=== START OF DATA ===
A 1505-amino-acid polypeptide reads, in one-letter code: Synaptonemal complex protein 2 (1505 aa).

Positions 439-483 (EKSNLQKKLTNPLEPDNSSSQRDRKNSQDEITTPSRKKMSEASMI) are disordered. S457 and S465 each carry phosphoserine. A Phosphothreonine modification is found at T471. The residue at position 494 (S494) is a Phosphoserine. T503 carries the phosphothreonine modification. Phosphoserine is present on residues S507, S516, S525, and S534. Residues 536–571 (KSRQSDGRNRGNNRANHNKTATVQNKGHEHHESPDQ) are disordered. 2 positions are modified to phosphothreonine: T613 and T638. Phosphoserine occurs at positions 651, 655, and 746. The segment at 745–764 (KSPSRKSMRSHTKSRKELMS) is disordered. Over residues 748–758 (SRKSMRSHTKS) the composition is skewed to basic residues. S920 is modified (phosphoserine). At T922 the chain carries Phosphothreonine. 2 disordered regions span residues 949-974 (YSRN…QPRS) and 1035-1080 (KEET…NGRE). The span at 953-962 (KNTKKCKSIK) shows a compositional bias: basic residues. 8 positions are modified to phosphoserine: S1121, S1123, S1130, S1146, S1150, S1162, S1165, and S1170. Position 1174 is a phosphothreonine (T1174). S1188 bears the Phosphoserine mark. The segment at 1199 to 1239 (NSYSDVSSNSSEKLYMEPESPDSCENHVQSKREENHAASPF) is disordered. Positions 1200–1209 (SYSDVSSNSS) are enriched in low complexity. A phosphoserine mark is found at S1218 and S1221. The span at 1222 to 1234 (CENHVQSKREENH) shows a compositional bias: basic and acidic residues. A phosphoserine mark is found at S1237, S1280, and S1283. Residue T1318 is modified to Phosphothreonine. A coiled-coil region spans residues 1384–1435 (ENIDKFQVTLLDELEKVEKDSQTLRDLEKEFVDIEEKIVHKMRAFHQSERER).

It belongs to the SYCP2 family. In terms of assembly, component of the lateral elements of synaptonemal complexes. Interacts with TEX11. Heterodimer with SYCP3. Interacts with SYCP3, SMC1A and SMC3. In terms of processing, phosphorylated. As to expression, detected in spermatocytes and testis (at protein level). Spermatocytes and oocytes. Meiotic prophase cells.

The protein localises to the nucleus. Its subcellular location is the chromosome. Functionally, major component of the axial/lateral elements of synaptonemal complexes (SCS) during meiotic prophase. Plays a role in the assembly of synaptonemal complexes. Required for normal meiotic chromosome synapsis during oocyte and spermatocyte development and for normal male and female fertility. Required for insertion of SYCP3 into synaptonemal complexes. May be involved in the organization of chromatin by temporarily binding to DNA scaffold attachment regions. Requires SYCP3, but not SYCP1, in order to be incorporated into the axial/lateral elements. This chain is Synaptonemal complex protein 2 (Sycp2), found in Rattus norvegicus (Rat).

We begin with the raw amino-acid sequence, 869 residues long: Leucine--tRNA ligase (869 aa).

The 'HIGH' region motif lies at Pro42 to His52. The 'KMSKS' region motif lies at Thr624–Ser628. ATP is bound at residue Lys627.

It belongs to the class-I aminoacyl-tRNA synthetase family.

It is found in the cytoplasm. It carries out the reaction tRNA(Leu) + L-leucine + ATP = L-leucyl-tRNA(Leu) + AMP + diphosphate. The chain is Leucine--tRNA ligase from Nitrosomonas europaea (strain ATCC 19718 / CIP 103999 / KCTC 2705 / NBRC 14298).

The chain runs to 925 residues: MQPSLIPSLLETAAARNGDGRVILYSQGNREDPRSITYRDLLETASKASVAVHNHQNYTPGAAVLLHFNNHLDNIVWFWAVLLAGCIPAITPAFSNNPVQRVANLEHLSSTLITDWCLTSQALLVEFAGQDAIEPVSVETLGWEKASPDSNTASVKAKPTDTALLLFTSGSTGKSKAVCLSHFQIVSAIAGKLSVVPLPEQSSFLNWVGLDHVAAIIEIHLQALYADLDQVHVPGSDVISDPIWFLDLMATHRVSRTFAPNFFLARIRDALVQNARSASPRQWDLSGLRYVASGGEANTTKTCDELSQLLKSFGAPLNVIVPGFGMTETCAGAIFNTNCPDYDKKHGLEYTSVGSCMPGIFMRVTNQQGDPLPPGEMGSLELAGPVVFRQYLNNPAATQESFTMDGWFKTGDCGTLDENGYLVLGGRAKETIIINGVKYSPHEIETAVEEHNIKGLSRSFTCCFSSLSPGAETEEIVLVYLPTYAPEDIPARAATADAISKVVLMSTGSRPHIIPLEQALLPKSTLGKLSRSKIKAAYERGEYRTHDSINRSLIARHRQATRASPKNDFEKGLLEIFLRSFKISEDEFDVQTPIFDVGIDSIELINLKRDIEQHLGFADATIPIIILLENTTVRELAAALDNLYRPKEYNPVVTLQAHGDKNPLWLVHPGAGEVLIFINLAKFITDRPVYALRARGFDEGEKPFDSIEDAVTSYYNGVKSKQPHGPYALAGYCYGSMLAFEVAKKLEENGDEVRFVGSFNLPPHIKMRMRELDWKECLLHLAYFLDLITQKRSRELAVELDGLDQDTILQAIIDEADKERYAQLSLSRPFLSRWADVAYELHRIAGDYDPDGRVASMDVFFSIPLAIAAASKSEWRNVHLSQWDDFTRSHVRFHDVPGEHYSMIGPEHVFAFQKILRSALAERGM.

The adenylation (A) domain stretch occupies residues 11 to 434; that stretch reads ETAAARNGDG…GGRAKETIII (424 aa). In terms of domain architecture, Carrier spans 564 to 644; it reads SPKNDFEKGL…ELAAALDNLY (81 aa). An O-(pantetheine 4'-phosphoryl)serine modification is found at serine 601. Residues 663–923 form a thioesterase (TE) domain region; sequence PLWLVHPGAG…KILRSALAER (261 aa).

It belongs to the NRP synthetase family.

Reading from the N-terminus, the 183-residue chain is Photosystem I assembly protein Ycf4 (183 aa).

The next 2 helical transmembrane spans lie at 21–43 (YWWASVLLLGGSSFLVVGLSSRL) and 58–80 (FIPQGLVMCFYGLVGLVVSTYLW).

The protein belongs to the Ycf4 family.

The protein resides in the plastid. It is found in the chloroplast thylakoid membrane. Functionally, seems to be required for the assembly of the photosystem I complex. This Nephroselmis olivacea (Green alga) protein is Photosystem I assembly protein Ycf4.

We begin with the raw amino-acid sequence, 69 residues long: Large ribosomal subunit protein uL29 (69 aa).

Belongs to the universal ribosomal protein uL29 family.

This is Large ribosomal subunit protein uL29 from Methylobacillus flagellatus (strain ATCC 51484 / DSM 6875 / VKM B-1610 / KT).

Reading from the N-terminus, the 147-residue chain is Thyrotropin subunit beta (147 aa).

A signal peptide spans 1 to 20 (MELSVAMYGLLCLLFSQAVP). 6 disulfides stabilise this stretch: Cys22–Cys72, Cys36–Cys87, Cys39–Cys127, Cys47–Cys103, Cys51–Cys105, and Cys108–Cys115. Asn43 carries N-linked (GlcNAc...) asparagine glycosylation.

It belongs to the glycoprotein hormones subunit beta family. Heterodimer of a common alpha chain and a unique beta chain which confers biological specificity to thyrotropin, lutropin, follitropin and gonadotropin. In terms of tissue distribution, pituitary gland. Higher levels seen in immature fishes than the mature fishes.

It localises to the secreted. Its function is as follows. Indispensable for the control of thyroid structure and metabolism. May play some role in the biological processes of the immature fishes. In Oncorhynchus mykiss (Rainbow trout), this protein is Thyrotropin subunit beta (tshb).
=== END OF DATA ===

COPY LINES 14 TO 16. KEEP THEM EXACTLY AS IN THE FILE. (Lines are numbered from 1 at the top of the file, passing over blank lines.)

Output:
The protein belongs to the Ycf4 family.

The protein resides in the plastid. It is found in the chloroplast thylakoid membrane. Functionally, seems to be required for the assembly of the photosystem I complex. This Nephroselmis olivacea (Green alga) protein is Photosystem I assembly protein Ycf4.

We begin with the raw amino-acid sequence, 69 residues long: Large ribosomal subunit protein uL29 (69 aa).